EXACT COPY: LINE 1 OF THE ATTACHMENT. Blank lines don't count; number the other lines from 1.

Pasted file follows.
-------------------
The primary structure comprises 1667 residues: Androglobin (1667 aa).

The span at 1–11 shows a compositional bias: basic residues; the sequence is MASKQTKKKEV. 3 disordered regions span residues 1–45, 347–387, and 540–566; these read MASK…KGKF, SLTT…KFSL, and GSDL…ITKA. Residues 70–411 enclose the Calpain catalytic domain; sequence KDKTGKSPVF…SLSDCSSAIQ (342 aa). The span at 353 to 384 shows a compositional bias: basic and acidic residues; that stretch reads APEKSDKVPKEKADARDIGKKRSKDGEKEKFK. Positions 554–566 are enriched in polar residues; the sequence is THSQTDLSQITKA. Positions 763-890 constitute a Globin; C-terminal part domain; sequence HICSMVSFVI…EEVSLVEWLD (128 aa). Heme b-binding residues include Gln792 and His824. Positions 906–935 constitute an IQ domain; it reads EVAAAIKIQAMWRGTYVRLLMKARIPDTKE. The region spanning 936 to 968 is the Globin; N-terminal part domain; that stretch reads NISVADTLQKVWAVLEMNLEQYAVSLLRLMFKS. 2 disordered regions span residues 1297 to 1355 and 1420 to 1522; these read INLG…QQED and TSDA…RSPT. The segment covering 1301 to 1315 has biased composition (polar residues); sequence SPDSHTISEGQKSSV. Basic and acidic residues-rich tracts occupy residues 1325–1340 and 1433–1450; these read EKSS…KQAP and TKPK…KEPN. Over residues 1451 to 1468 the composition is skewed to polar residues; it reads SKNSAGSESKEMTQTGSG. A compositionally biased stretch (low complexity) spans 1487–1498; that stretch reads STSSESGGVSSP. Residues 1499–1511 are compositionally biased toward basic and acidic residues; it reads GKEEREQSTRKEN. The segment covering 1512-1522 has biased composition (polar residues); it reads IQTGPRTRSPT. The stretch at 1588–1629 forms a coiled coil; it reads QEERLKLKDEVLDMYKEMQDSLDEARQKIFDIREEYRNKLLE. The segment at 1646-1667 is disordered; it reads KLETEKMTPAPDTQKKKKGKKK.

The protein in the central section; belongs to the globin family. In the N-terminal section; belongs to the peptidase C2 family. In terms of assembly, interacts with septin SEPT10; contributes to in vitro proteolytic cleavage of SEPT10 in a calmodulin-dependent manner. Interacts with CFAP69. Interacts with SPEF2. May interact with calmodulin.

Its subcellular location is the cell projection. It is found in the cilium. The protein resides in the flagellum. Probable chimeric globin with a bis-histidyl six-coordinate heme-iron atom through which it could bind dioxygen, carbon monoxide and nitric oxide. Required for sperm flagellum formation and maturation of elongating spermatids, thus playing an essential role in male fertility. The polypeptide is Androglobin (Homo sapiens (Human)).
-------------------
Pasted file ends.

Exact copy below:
The primary structure comprises 1667 residues: Androglobin (1667 aa).